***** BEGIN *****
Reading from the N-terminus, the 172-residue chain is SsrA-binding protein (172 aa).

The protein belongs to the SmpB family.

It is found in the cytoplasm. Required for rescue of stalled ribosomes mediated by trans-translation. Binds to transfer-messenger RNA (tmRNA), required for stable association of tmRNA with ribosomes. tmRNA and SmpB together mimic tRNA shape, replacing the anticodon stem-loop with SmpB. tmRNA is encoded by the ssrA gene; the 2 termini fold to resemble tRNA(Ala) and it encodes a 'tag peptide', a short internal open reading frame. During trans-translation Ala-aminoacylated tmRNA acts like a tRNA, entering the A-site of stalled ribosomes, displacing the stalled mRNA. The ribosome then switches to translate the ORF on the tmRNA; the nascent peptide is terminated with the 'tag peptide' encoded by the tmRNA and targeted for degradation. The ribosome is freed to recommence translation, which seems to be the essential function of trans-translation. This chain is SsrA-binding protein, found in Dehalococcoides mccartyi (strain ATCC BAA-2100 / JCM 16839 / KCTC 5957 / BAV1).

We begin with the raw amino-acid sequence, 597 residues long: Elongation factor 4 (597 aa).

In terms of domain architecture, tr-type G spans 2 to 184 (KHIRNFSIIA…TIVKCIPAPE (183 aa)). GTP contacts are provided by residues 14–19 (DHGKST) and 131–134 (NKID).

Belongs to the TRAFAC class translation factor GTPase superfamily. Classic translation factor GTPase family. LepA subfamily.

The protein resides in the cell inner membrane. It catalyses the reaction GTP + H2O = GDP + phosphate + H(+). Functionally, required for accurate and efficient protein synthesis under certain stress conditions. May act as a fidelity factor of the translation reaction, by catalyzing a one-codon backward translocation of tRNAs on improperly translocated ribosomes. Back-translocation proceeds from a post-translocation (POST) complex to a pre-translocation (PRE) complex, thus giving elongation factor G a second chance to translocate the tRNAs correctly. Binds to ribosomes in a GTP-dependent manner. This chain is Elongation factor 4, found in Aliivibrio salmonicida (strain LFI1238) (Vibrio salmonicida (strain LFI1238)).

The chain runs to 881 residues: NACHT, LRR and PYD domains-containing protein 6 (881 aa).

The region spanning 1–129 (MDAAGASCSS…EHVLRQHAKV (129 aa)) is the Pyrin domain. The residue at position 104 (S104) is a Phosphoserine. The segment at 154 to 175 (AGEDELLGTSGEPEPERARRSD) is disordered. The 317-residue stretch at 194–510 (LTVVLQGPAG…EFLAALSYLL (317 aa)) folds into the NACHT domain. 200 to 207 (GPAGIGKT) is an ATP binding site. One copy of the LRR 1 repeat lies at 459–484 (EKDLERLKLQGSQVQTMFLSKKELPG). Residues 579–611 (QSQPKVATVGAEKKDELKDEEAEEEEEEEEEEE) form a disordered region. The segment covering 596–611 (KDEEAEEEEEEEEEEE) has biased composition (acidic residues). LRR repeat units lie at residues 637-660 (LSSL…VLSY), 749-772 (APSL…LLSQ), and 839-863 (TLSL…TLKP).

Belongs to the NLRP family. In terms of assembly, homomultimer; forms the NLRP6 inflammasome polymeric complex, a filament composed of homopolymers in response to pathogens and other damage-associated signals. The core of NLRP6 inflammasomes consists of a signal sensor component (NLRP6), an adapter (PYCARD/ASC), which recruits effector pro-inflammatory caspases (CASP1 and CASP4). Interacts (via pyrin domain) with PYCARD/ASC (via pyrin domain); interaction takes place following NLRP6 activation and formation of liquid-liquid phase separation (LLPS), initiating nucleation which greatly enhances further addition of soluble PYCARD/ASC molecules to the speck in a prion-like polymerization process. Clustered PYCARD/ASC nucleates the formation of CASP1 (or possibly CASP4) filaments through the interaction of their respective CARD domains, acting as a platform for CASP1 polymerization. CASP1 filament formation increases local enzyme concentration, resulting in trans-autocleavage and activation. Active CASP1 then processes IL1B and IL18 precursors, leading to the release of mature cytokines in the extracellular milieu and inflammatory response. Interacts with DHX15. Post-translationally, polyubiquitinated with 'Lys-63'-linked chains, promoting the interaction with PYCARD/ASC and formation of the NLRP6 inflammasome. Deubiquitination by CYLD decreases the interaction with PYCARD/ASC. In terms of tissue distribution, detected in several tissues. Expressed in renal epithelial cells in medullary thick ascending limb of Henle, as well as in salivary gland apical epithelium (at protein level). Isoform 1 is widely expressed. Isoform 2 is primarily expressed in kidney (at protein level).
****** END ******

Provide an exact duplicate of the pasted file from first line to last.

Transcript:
Reading from the N-terminus, the 172-residue chain is SsrA-binding protein (172 aa).

The protein belongs to the SmpB family.

It is found in the cytoplasm. Required for rescue of stalled ribosomes mediated by trans-translation. Binds to transfer-messenger RNA (tmRNA), required for stable association of tmRNA with ribosomes. tmRNA and SmpB together mimic tRNA shape, replacing the anticodon stem-loop with SmpB. tmRNA is encoded by the ssrA gene; the 2 termini fold to resemble tRNA(Ala) and it encodes a 'tag peptide', a short internal open reading frame. During trans-translation Ala-aminoacylated tmRNA acts like a tRNA, entering the A-site of stalled ribosomes, displacing the stalled mRNA. The ribosome then switches to translate the ORF on the tmRNA; the nascent peptide is terminated with the 'tag peptide' encoded by the tmRNA and targeted for degradation. The ribosome is freed to recommence translation, which seems to be the essential function of trans-translation. This chain is SsrA-binding protein, found in Dehalococcoides mccartyi (strain ATCC BAA-2100 / JCM 16839 / KCTC 5957 / BAV1).

We begin with the raw amino-acid sequence, 597 residues long: Elongation factor 4 (597 aa).

In terms of domain architecture, tr-type G spans 2 to 184 (KHIRNFSIIA…TIVKCIPAPE (183 aa)). GTP contacts are provided by residues 14–19 (DHGKST) and 131–134 (NKID).

Belongs to the TRAFAC class translation factor GTPase superfamily. Classic translation factor GTPase family. LepA subfamily.

The protein resides in the cell inner membrane. It catalyses the reaction GTP + H2O = GDP + phosphate + H(+). Functionally, required for accurate and efficient protein synthesis under certain stress conditions. May act as a fidelity factor of the translation reaction, by catalyzing a one-codon backward translocation of tRNAs on improperly translocated ribosomes. Back-translocation proceeds from a post-translocation (POST) complex to a pre-translocation (PRE) complex, thus giving elongation factor G a second chance to translocate the tRNAs correctly. Binds to ribosomes in a GTP-dependent manner. This chain is Elongation factor 4, found in Aliivibrio salmonicida (strain LFI1238) (Vibrio salmonicida (strain LFI1238)).

The chain runs to 881 residues: NACHT, LRR and PYD domains-containing protein 6 (881 aa).

The region spanning 1–129 (MDAAGASCSS…EHVLRQHAKV (129 aa)) is the Pyrin domain. The residue at position 104 (S104) is a Phosphoserine. The segment at 154 to 175 (AGEDELLGTSGEPEPERARRSD) is disordered. The 317-residue stretch at 194–510 (LTVVLQGPAG…EFLAALSYLL (317 aa)) folds into the NACHT domain. 200 to 207 (GPAGIGKT) is an ATP binding site. One copy of the LRR 1 repeat lies at 459–484 (EKDLERLKLQGSQVQTMFLSKKELPG). Residues 579–611 (QSQPKVATVGAEKKDELKDEEAEEEEEEEEEEE) form a disordered region. The segment covering 596–611 (KDEEAEEEEEEEEEEE) has biased composition (acidic residues). LRR repeat units lie at residues 637-660 (LSSL…VLSY), 749-772 (APSL…LLSQ), and 839-863 (TLSL…TLKP).

Belongs to the NLRP family. In terms of assembly, homomultimer; forms the NLRP6 inflammasome polymeric complex, a filament composed of homopolymers in response to pathogens and other damage-associated signals. The core of NLRP6 inflammasomes consists of a signal sensor component (NLRP6), an adapter (PYCARD/ASC), which recruits effector pro-inflammatory caspases (CASP1 and CASP4). Interacts (via pyrin domain) with PYCARD/ASC (via pyrin domain); interaction takes place following NLRP6 activation and formation of liquid-liquid phase separation (LLPS), initiating nucleation which greatly enhances further addition of soluble PYCARD/ASC molecules to the speck in a prion-like polymerization process. Clustered PYCARD/ASC nucleates the formation of CASP1 (or possibly CASP4) filaments through the interaction of their respective CARD domains, acting as a platform for CASP1 polymerization. CASP1 filament formation increases local enzyme concentration, resulting in trans-autocleavage and activation. Active CASP1 then processes IL1B and IL18 precursors, leading to the release of mature cytokines in the extracellular milieu and inflammatory response. Interacts with DHX15. Post-translationally, polyubiquitinated with 'Lys-63'-linked chains, promoting the interaction with PYCARD/ASC and formation of the NLRP6 inflammasome. Deubiquitination by CYLD decreases the interaction with PYCARD/ASC. In terms of tissue distribution, detected in several tissues. Expressed in renal epithelial cells in medullary thick ascending limb of Henle, as well as in salivary gland apical epithelium (at protein level). Isoform 1 is widely expressed. Isoform 2 is primarily expressed in kidney (at protein level).